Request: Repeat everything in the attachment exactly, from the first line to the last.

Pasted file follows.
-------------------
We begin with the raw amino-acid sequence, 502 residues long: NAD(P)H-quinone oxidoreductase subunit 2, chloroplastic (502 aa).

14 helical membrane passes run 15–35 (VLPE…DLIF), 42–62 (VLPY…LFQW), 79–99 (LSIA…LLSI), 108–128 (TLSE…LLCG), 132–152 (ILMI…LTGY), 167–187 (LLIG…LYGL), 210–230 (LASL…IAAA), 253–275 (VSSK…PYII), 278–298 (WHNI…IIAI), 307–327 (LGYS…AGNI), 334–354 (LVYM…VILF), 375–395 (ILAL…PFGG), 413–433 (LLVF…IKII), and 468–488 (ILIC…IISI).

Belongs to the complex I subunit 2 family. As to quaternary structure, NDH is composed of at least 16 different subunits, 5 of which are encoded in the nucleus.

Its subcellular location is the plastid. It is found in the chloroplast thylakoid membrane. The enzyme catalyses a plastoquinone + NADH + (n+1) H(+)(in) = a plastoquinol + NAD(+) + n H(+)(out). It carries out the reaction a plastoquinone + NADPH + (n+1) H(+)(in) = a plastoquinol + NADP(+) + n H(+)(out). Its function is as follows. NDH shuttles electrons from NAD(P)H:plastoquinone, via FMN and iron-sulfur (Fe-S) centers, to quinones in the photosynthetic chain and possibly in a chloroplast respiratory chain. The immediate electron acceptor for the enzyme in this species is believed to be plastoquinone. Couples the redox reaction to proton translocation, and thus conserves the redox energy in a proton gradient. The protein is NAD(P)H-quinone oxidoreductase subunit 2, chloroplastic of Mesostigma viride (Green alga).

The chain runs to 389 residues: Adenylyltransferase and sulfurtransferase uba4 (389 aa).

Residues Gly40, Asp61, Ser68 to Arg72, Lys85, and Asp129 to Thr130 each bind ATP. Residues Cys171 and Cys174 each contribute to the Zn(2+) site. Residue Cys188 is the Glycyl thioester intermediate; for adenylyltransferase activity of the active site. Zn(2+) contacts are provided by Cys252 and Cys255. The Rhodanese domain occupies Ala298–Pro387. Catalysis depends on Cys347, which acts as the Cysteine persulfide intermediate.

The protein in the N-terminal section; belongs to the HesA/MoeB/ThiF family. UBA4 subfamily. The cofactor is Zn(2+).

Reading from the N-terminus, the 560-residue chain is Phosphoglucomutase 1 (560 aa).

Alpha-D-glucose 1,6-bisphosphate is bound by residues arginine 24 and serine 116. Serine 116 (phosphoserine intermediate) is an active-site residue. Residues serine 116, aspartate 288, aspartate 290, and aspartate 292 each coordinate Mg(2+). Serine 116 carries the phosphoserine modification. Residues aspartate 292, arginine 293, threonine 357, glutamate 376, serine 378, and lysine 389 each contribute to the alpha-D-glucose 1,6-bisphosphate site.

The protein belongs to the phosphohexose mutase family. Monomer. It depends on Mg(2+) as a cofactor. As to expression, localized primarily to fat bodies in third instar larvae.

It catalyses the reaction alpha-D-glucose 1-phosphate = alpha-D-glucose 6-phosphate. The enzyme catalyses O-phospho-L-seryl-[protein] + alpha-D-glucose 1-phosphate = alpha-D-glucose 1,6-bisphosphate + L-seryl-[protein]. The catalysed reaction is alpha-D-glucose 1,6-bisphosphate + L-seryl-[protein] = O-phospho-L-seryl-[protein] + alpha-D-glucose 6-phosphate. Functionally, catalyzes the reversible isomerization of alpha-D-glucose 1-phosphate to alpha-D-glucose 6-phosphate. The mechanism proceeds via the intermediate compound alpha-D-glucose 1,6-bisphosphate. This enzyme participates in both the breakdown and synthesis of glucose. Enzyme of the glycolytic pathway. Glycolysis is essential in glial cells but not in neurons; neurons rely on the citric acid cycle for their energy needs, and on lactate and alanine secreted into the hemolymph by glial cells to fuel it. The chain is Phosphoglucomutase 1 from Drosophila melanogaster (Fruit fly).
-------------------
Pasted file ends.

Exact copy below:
We begin with the raw amino-acid sequence, 502 residues long: NAD(P)H-quinone oxidoreductase subunit 2, chloroplastic (502 aa).

14 helical membrane passes run 15–35 (VLPE…DLIF), 42–62 (VLPY…LFQW), 79–99 (LSIA…LLSI), 108–128 (TLSE…LLCG), 132–152 (ILMI…LTGY), 167–187 (LLIG…LYGL), 210–230 (LASL…IAAA), 253–275 (VSSK…PYII), 278–298 (WHNI…IIAI), 307–327 (LGYS…AGNI), 334–354 (LVYM…VILF), 375–395 (ILAL…PFGG), 413–433 (LLVF…IKII), and 468–488 (ILIC…IISI).

Belongs to the complex I subunit 2 family. As to quaternary structure, NDH is composed of at least 16 different subunits, 5 of which are encoded in the nucleus.

Its subcellular location is the plastid. It is found in the chloroplast thylakoid membrane. The enzyme catalyses a plastoquinone + NADH + (n+1) H(+)(in) = a plastoquinol + NAD(+) + n H(+)(out). It carries out the reaction a plastoquinone + NADPH + (n+1) H(+)(in) = a plastoquinol + NADP(+) + n H(+)(out). Its function is as follows. NDH shuttles electrons from NAD(P)H:plastoquinone, via FMN and iron-sulfur (Fe-S) centers, to quinones in the photosynthetic chain and possibly in a chloroplast respiratory chain. The immediate electron acceptor for the enzyme in this species is believed to be plastoquinone. Couples the redox reaction to proton translocation, and thus conserves the redox energy in a proton gradient. The protein is NAD(P)H-quinone oxidoreductase subunit 2, chloroplastic of Mesostigma viride (Green alga).

The chain runs to 389 residues: Adenylyltransferase and sulfurtransferase uba4 (389 aa).

Residues Gly40, Asp61, Ser68 to Arg72, Lys85, and Asp129 to Thr130 each bind ATP. Residues Cys171 and Cys174 each contribute to the Zn(2+) site. Residue Cys188 is the Glycyl thioester intermediate; for adenylyltransferase activity of the active site. Zn(2+) contacts are provided by Cys252 and Cys255. The Rhodanese domain occupies Ala298–Pro387. Catalysis depends on Cys347, which acts as the Cysteine persulfide intermediate.

The protein in the N-terminal section; belongs to the HesA/MoeB/ThiF family. UBA4 subfamily. The cofactor is Zn(2+).

Reading from the N-terminus, the 560-residue chain is Phosphoglucomutase 1 (560 aa).

Alpha-D-glucose 1,6-bisphosphate is bound by residues arginine 24 and serine 116. Serine 116 (phosphoserine intermediate) is an active-site residue. Residues serine 116, aspartate 288, aspartate 290, and aspartate 292 each coordinate Mg(2+). Serine 116 carries the phosphoserine modification. Residues aspartate 292, arginine 293, threonine 357, glutamate 376, serine 378, and lysine 389 each contribute to the alpha-D-glucose 1,6-bisphosphate site.

The protein belongs to the phosphohexose mutase family. Monomer. It depends on Mg(2+) as a cofactor. As to expression, localized primarily to fat bodies in third instar larvae.

It catalyses the reaction alpha-D-glucose 1-phosphate = alpha-D-glucose 6-phosphate. The enzyme catalyses O-phospho-L-seryl-[protein] + alpha-D-glucose 1-phosphate = alpha-D-glucose 1,6-bisphosphate + L-seryl-[protein]. The catalysed reaction is alpha-D-glucose 1,6-bisphosphate + L-seryl-[protein] = O-phospho-L-seryl-[protein] + alpha-D-glucose 6-phosphate. Functionally, catalyzes the reversible isomerization of alpha-D-glucose 1-phosphate to alpha-D-glucose 6-phosphate. The mechanism proceeds via the intermediate compound alpha-D-glucose 1,6-bisphosphate. This enzyme participates in both the breakdown and synthesis of glucose. Enzyme of the glycolytic pathway. Glycolysis is essential in glial cells but not in neurons; neurons rely on the citric acid cycle for their energy needs, and on lactate and alanine secreted into the hemolymph by glial cells to fuel it. The chain is Phosphoglucomutase 1 from Drosophila melanogaster (Fruit fly).